I am awed by Oberammergau. I am impressed with the control that the town has in not falling into the temptation of putting up the Passion Play every year. They have an USP which they could sell every year. But no!
Very unlike Kolkata! We like to surpass every statistics for the thrill of breaking the previous statistic.
Starting with the history of Kolkata. Kolkata is a metropolis now, but way back in the 18th century Kolkata was a small conglomeration of only 3 villages – Kalikata, Sutanuti, Gobindapur. See, how we have surpassed that and have turned into a huge metropolis. (According to Wikipedia, the Kolkata metropolitan area, including suburbs, has a population approximately 15.7 million, making it the third most metropolitan area in India and the 13th most populous urban area in the world!)
The name ‘Kolkata’ has been twisted from it’s initial ‘Kalikata’, which was believed to be a version of ‘Kalikshetra’ ie. the ‘Land of the Goddess Kali’ (yes, another Goddess whom we address as Ma Kali)! Bengalis, as confused as ever haven’t been able to exactly pinpoint the origin of the name. Is it from the Bengali term kilkila (flat area)? Or, from Khal, a natural canal followed by Katta (which may mean dug), ie a canal that has been dug? Or is it from kali chun (quick lime) and kátá (coir rope) that this place used to specialise in? Then it became Calcutta when the British ruled and now it is back to Kolkata!
If nobody knows the origin of the name of a city and has so many theories as to how it originated, can the residents be spared of this confusion? Hence, we Bengalis who are from Kolkata are always debating. About everything – politics, both international and domestic, food, culture, education, sports, entertainment – almost everything. We are good debaters. And we are always questioning. I always ask ‘Why do you ask?’ when my husband lovingly calls up to check on how my day went! It is not my fault. It is my environmental adaptation to the city where I was born and where I have spent most of my childhood in.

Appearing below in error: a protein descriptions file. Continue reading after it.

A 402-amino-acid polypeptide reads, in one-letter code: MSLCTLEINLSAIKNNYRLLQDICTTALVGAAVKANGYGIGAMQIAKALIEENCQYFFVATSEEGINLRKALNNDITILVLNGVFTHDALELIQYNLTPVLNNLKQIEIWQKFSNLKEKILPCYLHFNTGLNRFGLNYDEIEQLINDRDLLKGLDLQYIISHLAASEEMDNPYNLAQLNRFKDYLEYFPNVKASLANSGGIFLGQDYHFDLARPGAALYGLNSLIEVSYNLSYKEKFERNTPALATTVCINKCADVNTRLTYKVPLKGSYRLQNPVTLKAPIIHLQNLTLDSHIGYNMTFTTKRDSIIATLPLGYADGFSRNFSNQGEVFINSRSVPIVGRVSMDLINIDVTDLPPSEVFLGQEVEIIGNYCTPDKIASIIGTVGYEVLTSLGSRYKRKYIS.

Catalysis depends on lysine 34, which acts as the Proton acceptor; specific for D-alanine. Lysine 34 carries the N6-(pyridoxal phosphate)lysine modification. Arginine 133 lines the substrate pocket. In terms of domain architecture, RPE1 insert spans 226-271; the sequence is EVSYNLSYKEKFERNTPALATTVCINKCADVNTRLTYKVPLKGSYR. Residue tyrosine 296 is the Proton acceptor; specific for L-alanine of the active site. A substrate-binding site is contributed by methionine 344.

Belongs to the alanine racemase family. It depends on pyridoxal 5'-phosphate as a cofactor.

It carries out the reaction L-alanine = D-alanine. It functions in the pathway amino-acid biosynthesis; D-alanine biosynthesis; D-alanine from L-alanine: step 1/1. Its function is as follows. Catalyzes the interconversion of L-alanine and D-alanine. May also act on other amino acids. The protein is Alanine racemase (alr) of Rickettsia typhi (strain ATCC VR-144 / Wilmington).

Oberammergau has been called ‘Oberammergau’ ever since Oberammergau came into being. There has been no major confusion with it’s name. It was named Oberammergau with all its German precision and will remain Oberammergau till the end of time! Since the name will never undergo any change the Germans have tweaked the name and have come up with a tongue-twister that is very popular! So much so for a name which has been stable since its inception. Unlike the fate of the name ‘Kolkata’. It is not even certain till how long Kolkata will remain Kolkata. There is no guarantee that the new political parties who come to power every now and then would like the sound of the name. In that case, a legislation will be passed after again so much of a debate, and then the fate of the name of this city called Kolkata will be sealed.
Both the places stun me with their artistic inclinations and the religious beliefs. Hinduism and Christianity – these are two different religions altogether with no apparent connection between the two. What connects both is the simplicity with which the residents display their undying religious belief. In Oberammergau, the dedication of an entire town to build up sets for the difficult play, the preparation that goes in – the music, the costumes, the performers etc is beyond imagination. It reminds me of Kolkata and all it’s preparations for the Pujas. The collection of money, the theme selection for the construction of the Puja Mandap (structure where the idol worship takes place) in each locality, the adrenaline rush through the nerves and the veins of the entire city as the dates for the Pujas draw close, the anticipation of the gossips, the absolutely bustling crowded streets and alleys, the eagerly anticipated road-side kiosks vendoring out the most delicious snacks and savouries…